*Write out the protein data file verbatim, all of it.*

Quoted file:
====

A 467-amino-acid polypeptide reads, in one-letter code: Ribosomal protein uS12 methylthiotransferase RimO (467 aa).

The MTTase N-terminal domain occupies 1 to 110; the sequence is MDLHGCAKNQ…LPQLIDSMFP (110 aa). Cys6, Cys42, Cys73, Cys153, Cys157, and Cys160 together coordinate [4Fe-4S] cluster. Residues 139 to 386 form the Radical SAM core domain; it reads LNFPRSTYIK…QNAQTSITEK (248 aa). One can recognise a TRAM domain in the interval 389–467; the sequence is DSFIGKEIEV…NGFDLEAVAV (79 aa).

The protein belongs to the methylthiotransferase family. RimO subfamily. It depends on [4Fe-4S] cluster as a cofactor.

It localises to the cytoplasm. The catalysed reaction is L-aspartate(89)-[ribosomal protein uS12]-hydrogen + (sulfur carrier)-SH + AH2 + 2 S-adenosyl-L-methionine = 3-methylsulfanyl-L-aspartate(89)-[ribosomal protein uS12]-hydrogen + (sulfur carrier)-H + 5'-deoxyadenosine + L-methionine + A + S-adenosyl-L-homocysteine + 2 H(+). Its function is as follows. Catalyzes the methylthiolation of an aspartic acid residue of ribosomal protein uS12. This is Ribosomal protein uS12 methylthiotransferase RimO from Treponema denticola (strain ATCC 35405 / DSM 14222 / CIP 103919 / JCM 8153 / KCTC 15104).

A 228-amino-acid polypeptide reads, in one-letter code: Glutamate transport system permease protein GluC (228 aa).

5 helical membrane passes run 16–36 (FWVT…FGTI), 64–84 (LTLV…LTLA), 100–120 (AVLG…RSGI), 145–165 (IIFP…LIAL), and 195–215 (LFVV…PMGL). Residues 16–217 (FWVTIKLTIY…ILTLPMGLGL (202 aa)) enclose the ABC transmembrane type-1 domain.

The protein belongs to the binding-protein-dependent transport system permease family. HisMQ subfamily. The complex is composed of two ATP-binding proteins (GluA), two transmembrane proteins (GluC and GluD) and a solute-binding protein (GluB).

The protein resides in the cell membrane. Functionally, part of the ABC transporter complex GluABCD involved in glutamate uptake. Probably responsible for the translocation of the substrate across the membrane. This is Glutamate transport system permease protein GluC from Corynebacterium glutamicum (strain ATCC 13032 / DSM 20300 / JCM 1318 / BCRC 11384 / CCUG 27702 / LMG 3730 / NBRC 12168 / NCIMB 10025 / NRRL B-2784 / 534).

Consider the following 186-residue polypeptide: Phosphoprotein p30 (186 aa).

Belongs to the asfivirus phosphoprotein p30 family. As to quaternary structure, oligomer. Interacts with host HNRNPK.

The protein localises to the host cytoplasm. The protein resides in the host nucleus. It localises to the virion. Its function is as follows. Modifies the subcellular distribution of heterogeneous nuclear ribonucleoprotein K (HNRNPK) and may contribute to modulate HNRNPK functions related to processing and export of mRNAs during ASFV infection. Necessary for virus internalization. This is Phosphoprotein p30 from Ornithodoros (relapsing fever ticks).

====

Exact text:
A 467-amino-acid polypeptide reads, in one-letter code: Ribosomal protein uS12 methylthiotransferase RimO (467 aa).

The MTTase N-terminal domain occupies 1 to 110; the sequence is MDLHGCAKNQ…LPQLIDSMFP (110 aa). Cys6, Cys42, Cys73, Cys153, Cys157, and Cys160 together coordinate [4Fe-4S] cluster. Residues 139 to 386 form the Radical SAM core domain; it reads LNFPRSTYIK…QNAQTSITEK (248 aa). One can recognise a TRAM domain in the interval 389–467; the sequence is DSFIGKEIEV…NGFDLEAVAV (79 aa).

The protein belongs to the methylthiotransferase family. RimO subfamily. It depends on [4Fe-4S] cluster as a cofactor.

It localises to the cytoplasm. The catalysed reaction is L-aspartate(89)-[ribosomal protein uS12]-hydrogen + (sulfur carrier)-SH + AH2 + 2 S-adenosyl-L-methionine = 3-methylsulfanyl-L-aspartate(89)-[ribosomal protein uS12]-hydrogen + (sulfur carrier)-H + 5'-deoxyadenosine + L-methionine + A + S-adenosyl-L-homocysteine + 2 H(+). Its function is as follows. Catalyzes the methylthiolation of an aspartic acid residue of ribosomal protein uS12. This is Ribosomal protein uS12 methylthiotransferase RimO from Treponema denticola (strain ATCC 35405 / DSM 14222 / CIP 103919 / JCM 8153 / KCTC 15104).

A 228-amino-acid polypeptide reads, in one-letter code: Glutamate transport system permease protein GluC (228 aa).

5 helical membrane passes run 16–36 (FWVT…FGTI), 64–84 (LTLV…LTLA), 100–120 (AVLG…RSGI), 145–165 (IIFP…LIAL), and 195–215 (LFVV…PMGL). Residues 16–217 (FWVTIKLTIY…ILTLPMGLGL (202 aa)) enclose the ABC transmembrane type-1 domain.

The protein belongs to the binding-protein-dependent transport system permease family. HisMQ subfamily. The complex is composed of two ATP-binding proteins (GluA), two transmembrane proteins (GluC and GluD) and a solute-binding protein (GluB).

The protein resides in the cell membrane. Functionally, part of the ABC transporter complex GluABCD involved in glutamate uptake. Probably responsible for the translocation of the substrate across the membrane. This is Glutamate transport system permease protein GluC from Corynebacterium glutamicum (strain ATCC 13032 / DSM 20300 / JCM 1318 / BCRC 11384 / CCUG 27702 / LMG 3730 / NBRC 12168 / NCIMB 10025 / NRRL B-2784 / 534).

Consider the following 186-residue polypeptide: Phosphoprotein p30 (186 aa).

Belongs to the asfivirus phosphoprotein p30 family. As to quaternary structure, oligomer. Interacts with host HNRNPK.

The protein localises to the host cytoplasm. The protein resides in the host nucleus. It localises to the virion. Its function is as follows. Modifies the subcellular distribution of heterogeneous nuclear ribonucleoprotein K (HNRNPK) and may contribute to modulate HNRNPK functions related to processing and export of mRNAs during ASFV infection. Necessary for virus internalization. This is Phosphoprotein p30 from Ornithodoros (relapsing fever ticks).